Additionally, keep in mind, if you have a raised bed or potted flowers and vegetables, make sure the soil you’re using is suitable for a container. Otherwise, you risk the soil being too heavy and dense, hindering drainage.


Similar to soils, there are a number of choices when it comes to fertilizers. Again, what you choose will depend on a couple of factors. Namely, what you’re fertilizing and the application method of that fertilizer.

Water Soluble vs Slow Release Fertilizer

Fertilizers are usually applied in one of two ways.

Firstly, there are water-soluble fertilizers. Meaning the fertilizer is mixed with water and applied in a liquid form.

Alternately, a fertilizer can remain in a granular state to be worked directly into the soil. Fertilizers that are applied in their granular state are often considered slow-release fertilizers. In other words, they nourish the plant over an extended period of time.

Slow-release fertilizers are convenient and cost-effective since you only need a minimal number of applications. However, you cannot control the amount of fertilizer being released into the soil. Whereas, a water-soluble fertilizer allows you to adjust the fertilizer application rate. Depending on what you’re growing, having this flexibility might be a necessity.

10. Wheelbarrow or Garden Cart

If you intend to have only have a few outdoor planters, or a small raised bed, you can likely get by without a wheelbarrow.

However, if your backyard has multiple or large garden areas, a wheelbarrow will save you a lot of work when transporting soils and mulch, plants (especially trees and shrubs), and debris.

Wheelbarrows and garden carts come in all kinds of different shapes and sizes, with buckets that can be made from plastic, metal, or fabric. In order to pick the right model, assess your needs by taking a look at not only your intended usage but your storage availability as well.

Lastly, you’ll want to store your wheelbarrow clean and dry, and make sure to keep the wheels properly inflated.

11. Gardening Gloves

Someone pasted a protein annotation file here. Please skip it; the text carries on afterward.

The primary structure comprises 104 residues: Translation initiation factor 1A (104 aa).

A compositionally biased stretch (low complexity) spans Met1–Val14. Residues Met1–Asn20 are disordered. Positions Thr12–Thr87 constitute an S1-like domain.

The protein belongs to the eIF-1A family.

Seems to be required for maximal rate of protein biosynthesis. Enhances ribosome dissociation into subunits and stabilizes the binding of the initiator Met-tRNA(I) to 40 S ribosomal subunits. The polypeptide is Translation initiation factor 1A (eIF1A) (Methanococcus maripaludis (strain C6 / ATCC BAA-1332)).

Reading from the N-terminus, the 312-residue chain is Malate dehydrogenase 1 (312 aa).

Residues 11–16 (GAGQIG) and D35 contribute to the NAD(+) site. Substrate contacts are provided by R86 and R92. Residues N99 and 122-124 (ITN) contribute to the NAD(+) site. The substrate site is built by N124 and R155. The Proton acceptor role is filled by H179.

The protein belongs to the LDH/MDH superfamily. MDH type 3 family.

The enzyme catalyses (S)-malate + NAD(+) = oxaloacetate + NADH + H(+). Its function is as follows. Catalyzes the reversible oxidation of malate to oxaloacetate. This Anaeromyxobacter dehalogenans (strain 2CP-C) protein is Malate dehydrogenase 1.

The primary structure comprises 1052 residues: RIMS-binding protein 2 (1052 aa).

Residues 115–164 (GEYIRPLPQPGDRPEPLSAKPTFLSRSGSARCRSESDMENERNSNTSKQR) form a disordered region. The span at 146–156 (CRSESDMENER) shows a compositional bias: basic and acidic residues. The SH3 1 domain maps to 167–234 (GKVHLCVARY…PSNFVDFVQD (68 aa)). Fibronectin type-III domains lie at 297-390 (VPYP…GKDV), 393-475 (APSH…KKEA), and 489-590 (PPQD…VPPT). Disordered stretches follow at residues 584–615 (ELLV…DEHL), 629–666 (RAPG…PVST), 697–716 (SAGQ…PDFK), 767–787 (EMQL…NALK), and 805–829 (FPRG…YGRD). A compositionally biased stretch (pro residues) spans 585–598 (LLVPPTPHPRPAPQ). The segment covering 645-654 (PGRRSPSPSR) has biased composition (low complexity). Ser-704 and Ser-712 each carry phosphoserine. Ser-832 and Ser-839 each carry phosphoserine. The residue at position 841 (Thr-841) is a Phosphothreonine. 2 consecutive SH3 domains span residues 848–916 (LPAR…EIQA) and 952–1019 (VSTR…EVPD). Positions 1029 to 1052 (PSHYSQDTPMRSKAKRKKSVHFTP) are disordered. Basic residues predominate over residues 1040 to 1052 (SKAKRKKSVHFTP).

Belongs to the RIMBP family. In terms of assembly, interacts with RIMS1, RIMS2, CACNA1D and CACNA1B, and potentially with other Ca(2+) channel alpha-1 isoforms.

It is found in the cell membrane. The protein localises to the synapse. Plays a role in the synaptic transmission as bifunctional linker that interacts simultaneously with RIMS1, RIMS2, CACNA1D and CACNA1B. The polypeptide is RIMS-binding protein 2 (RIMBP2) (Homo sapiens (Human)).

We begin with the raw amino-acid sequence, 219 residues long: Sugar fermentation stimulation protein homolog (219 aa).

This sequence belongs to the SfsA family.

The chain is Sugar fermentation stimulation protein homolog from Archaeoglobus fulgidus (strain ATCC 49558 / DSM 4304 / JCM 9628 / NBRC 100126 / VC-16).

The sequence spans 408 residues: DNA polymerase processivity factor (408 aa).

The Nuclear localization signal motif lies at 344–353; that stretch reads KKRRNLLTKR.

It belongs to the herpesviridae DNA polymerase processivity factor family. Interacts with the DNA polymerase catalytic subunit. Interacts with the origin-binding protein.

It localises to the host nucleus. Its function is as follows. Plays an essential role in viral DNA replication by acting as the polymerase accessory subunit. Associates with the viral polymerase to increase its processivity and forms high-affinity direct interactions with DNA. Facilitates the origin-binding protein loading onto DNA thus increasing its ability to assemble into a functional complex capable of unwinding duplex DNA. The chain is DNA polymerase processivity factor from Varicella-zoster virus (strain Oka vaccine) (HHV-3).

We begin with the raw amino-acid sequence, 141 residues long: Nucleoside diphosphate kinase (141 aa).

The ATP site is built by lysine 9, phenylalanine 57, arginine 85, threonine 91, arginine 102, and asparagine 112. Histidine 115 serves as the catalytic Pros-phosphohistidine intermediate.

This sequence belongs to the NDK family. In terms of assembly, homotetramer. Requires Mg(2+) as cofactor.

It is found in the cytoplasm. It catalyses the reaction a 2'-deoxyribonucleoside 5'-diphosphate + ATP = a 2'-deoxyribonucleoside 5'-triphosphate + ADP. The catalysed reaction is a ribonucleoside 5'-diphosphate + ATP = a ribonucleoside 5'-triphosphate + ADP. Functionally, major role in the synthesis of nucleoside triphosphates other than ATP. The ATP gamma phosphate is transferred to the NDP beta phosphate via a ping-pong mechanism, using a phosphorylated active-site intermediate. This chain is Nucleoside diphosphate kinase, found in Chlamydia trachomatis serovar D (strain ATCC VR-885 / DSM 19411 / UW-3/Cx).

Although I am a big believer in getting your hands dirty when it comes to gardening, there are times you will need a good pair of gardening gloves.

As we’ve seen with the other tools for new gardeners, gloves also come with a multitude of options. Ultimately, your choice will depend on your usage.

However, regardless of type, you’ll want to ensure the pair fits snugly and is made of a material that suits your purposes. For example, if you’ll be handling thorny plants, you’ll want to make sure the glove is prick proof. If you anticipate multiple purposes, you may want to invest in several different pairs.

Gardening Tools on a Budget

Now, the above tools are of great help to new gardeners, but I know you may be looking at this list and seeing dollar signs. The truth is, gardening tools can add up quickly. Thankfully, there are options for the budget conscious gardener.

Here are a few ways to help keep your wallet in check:

  1. Consider looking into available tool swaps in your area.
  2. Garage sales and auctions are also great places to explore used gardening supplies (just make sure anything you purchase is in decent shape).
  3. You may find good deals on sites like Craigslist or Kijiji, and they often have “free stuff” sections that are worth exploring.
  4. Lastly, pairing up with a gardening friend to purchase and share tools is another fun and social way to curb expenses.

To sum things up, gardening has so many benefits and is a wonderful hobby to pursue. And rest assured, these 11 basic tools for new gardeners, will give your gardening ventures a solid foundation.

Any questions or thoughts? Please leave a comment below. If you enjoyed this article on 11 basic tools to help the new gardener, feel free to share it.

And remember to always have fun when discovering your green thumb!


Hi! My name is Angela Carr. I started this site to share my love for plants and gardening. My aim is to provide my readers with easy tips and tricks on plant care, fun facts, and encouragement for the new plant owner or anyone questioning the colour of their thumb!